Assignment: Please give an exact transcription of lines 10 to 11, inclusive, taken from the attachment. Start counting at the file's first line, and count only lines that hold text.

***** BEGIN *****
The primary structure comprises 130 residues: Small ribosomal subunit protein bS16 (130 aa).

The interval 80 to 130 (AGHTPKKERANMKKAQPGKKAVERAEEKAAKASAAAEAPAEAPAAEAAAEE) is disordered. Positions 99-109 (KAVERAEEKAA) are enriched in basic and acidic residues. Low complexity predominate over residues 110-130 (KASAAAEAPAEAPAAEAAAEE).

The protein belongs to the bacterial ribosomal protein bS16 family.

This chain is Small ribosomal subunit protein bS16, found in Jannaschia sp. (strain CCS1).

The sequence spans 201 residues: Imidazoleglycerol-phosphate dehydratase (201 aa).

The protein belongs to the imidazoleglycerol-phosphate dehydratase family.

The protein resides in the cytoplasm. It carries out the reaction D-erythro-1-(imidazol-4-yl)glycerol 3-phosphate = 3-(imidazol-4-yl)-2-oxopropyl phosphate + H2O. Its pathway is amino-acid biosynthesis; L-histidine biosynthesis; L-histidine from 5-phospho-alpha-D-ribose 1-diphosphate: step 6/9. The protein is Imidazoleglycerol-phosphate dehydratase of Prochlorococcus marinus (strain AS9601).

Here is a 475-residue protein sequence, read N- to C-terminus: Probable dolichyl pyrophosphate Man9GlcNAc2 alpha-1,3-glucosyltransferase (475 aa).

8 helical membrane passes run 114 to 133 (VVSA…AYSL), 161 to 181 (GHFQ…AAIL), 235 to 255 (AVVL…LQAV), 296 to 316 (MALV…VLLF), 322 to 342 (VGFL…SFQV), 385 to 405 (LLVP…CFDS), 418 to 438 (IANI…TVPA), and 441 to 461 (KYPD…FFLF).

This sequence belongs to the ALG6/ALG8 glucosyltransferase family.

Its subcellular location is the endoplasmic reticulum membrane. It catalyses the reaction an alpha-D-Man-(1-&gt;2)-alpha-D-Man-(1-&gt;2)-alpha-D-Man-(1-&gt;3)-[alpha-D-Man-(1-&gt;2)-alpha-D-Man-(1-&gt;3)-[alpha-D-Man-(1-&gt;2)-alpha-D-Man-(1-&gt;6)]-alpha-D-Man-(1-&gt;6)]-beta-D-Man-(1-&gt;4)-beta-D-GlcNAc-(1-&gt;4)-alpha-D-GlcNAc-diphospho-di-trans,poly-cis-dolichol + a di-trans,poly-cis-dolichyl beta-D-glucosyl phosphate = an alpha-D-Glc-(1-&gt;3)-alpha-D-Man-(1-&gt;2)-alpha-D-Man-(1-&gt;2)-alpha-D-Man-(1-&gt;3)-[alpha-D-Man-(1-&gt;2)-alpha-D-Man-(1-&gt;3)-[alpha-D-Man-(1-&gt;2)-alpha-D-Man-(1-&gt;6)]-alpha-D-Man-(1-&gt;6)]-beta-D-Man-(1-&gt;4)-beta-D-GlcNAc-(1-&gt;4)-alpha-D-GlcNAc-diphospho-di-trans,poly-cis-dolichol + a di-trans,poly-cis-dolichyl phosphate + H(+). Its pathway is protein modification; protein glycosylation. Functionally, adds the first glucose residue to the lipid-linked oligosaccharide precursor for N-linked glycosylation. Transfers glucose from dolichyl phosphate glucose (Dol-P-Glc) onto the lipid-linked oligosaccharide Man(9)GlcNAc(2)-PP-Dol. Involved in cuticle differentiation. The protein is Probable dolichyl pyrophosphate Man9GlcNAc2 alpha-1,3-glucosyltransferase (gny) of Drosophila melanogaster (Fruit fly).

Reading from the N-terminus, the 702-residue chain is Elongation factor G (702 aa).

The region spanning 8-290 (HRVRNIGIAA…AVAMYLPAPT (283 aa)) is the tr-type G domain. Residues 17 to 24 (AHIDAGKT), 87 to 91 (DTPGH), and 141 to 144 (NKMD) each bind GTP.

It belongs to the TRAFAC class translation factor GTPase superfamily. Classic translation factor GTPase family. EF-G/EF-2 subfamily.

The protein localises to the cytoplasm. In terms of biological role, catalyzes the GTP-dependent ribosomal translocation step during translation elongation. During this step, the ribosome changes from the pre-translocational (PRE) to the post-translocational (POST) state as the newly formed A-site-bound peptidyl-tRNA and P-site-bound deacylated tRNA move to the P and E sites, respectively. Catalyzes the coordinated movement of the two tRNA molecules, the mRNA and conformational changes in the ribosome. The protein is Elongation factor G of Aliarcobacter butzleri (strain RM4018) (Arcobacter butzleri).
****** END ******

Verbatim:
This sequence belongs to the ALG6/ALG8 glucosyltransferase family.

Its subcellular location is the endoplasmic reticulum membrane. It catalyses the reaction an alpha-D-Man-(1-&gt;2)-alpha-D-Man-(1-&gt;2)-alpha-D-Man-(1-&gt;3)-[alpha-D-Man-(1-&gt;2)-alpha-D-Man-(1-&gt;3)-[alpha-D-Man-(1-&gt;2)-alpha-D-Man-(1-&gt;6)]-alpha-D-Man-(1-&gt;6)]-beta-D-Man-(1-&gt;4)-beta-D-GlcNAc-(1-&gt;4)-alpha-D-GlcNAc-diphospho-di-trans,poly-cis-dolichol + a di-trans,poly-cis-dolichyl beta-D-glucosyl phosphate = an alpha-D-Glc-(1-&gt;3)-alpha-D-Man-(1-&gt;2)-alpha-D-Man-(1-&gt;2)-alpha-D-Man-(1-&gt;3)-[alpha-D-Man-(1-&gt;2)-alpha-D-Man-(1-&gt;3)-[alpha-D-Man-(1-&gt;2)-alpha-D-Man-(1-&gt;6)]-alpha-D-Man-(1-&gt;6)]-beta-D-Man-(1-&gt;4)-beta-D-GlcNAc-(1-&gt;4)-alpha-D-GlcNAc-diphospho-di-trans,poly-cis-dolichol + a di-trans,poly-cis-dolichyl phosphate + H(+). Its pathway is protein modification; protein glycosylation. Functionally, adds the first glucose residue to the lipid-linked oligosaccharide precursor for N-linked glycosylation. Transfers glucose from dolichyl phosphate glucose (Dol-P-Glc) onto the lipid-linked oligosaccharide Man(9)GlcNAc(2)-PP-Dol. Involved in cuticle differentiation. The protein is Probable dolichyl pyrophosphate Man9GlcNAc2 alpha-1,3-glucosyltransferase (gny) of Drosophila melanogaster (Fruit fly).